In a show of solidarity and support for rural women currently facing criminal charges for defending their land rights, members of the World March of Women-Pilipinas, together with Katarungan, Focus on the Global South, and iDefend, gathered at the Department of Justice in Manila, March 8, International Women’s Day. Members of the farmers’ group based in Sumalo, Bataan “surrendered” to the DOJ amidst estafa charges even as “We fear that the criminalization of eight mothers and a male farmer in Sumalo as well as more rural women across the country will render more daughters vulnerable to sexual exploitation,” noted Jean Enriquez, convenor of the World March of Women-Pilipinas.

The syndicated estafa case is the most recent of the acts of harassment against them since they were ejected from the land they till in October 2022, according to a statement of Katarungan, a support and advocacy group on peasant and land rights.

On January 6, 2023, SANAMABASU (Samahan ng mga Nagkakaisang Mamamayan ng Barangay Sumalo ) received a Resolution upholding the case of syndicated estafa filed by Riverforest Development Corporation (RDC) against nine of their members—eight females and one male. Four of the women are senior citizens aged 72, 69, 68 and 61 years old respectively. Syndicated estafa is a non-bailable offense if the amount in question exceeds P100,00.00. In the case of the accused, the alleged amount is P148,000. The farmer-members of SANAMABASU have been locked in a decades-long struggle with RDC on a 213,000-hectare land in Barangay Sumalo, Hermosa, Bataan, ever since the farmers petitioned in1988 to have the land be reformed and re-distributed under the government’s Comprehensive Agrarian Reform Program.

Janel Geconcillo, president of PKKK (national coalition of women from the countryside), lambasted the neo-liberal economic policies of government as it perpetuates the historical bias against the interests of rural women and farmers in general. “Economic policies biased in favor of opening our markets to imported agricultural products even as the agriculture sector continues to reel from lack of support, corruption, and incomplete implemen tation of agrarian reform. Meanwhile, rural women carry the burden of household chores, rural production, while being part of people’s organizations fighting for our rights,” Geoncillo said.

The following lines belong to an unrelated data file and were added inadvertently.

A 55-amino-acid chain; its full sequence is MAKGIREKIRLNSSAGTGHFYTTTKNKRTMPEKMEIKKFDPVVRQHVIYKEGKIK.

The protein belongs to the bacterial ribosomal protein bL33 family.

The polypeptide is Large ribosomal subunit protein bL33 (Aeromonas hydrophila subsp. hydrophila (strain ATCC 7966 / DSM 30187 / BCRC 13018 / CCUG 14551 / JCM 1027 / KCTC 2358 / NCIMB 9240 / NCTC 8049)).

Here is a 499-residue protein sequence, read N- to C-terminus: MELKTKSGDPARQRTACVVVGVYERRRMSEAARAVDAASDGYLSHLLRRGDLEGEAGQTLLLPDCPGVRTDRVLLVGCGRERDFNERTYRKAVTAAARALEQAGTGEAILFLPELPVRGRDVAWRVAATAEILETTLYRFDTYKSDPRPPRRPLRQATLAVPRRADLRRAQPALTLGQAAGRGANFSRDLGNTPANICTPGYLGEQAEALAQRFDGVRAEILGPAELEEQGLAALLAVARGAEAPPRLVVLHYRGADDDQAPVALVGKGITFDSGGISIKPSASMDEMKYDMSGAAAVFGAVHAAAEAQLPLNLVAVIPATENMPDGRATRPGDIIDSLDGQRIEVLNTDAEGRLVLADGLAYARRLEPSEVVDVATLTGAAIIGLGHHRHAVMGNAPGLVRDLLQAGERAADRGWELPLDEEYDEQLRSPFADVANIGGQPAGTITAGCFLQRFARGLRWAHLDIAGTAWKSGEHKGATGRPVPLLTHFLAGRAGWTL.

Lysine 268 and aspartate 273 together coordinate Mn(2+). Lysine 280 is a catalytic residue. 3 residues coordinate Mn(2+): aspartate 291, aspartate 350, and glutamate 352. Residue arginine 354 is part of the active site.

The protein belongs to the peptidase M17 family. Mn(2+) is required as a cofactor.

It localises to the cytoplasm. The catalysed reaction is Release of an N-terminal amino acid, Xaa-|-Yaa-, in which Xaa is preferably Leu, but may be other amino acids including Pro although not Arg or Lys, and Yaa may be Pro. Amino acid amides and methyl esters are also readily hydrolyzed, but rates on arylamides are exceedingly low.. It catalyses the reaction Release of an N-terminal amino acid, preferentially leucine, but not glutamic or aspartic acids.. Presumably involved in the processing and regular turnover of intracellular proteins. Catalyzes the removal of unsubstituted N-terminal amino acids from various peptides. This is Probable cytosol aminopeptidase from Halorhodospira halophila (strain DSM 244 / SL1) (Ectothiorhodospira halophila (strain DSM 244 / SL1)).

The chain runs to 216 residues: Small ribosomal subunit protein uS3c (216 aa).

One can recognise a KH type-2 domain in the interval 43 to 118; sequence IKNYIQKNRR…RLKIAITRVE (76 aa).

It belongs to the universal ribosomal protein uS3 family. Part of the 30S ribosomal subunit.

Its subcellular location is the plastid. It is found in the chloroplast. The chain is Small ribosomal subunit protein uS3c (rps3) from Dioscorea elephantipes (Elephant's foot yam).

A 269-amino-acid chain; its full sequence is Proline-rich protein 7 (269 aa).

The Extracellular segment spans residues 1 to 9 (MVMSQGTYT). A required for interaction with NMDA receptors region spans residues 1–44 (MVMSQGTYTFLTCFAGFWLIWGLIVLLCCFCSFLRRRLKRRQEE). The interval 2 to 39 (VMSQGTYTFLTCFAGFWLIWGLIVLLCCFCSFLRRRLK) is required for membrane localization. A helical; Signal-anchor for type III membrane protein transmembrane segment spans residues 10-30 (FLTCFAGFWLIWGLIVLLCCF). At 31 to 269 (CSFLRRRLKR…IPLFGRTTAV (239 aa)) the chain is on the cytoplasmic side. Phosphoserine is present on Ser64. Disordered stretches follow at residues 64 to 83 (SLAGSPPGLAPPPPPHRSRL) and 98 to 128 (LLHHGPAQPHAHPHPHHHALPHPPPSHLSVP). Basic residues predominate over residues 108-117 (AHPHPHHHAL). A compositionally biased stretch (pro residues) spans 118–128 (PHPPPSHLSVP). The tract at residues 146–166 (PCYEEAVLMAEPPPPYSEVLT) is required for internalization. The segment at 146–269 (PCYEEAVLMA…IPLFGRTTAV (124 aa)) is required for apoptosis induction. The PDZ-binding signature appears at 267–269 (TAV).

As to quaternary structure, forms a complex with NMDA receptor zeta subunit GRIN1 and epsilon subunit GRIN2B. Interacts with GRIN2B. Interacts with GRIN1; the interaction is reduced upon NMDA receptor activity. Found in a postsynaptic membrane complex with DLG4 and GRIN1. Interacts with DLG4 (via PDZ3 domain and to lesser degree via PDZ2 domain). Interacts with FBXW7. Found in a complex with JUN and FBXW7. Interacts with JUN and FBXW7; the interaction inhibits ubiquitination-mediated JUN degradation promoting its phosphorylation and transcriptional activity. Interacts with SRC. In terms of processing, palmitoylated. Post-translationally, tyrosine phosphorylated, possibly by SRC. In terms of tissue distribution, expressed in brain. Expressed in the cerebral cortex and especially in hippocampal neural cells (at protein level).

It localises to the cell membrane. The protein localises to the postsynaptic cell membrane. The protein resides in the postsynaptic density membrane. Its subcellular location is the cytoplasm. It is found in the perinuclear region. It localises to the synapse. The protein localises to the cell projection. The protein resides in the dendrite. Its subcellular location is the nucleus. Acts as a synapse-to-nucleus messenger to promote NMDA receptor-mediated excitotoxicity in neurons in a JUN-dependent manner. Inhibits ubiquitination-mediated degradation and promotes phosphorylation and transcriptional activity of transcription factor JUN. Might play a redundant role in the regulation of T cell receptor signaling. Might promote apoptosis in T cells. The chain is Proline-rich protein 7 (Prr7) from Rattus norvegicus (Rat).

Jean Enriquez, National Coordinator of WMW-Pilipinas and the Coalition Against Trafficking in Women – Asia Pacific (CATW-AP) stated that the denial of land rights as women’s rights has rendered women vulnerable to trafficking and prostitution. “We have been assisting young women victimized in so-called high-class prostitution following the incarceration of parents who are farmers defending their land,” she explained.

Echoing the effect of criminalizing rural women rights defenders, Ana Maria R. Nemenzo of Woman Health Philippines asserted that “Corporate land grabbing violates rural women’s rights to land and livelihood, their sexual and reproductive health rights, rendering them vulnerable to abuse and violence, and bringing about hunger and malnutrition that could cause a generation of malnourished and stunted children. All violence against women must end.”

“In celebrating Women’s Day, we celebrate the strength and persistence of rural and indigenous women to assert their rights to their land and ancestral domain even as they face the different challenges brought by climate crisis, increase in food prices, and land grabbing, including threats, red tagging and fabricated legal cases filed to silence them. We salute them and call for the end of assault against women land rights defenders,” said Judy Pasimio of LILAK (Purple Action for Indigenous Women’s Rights).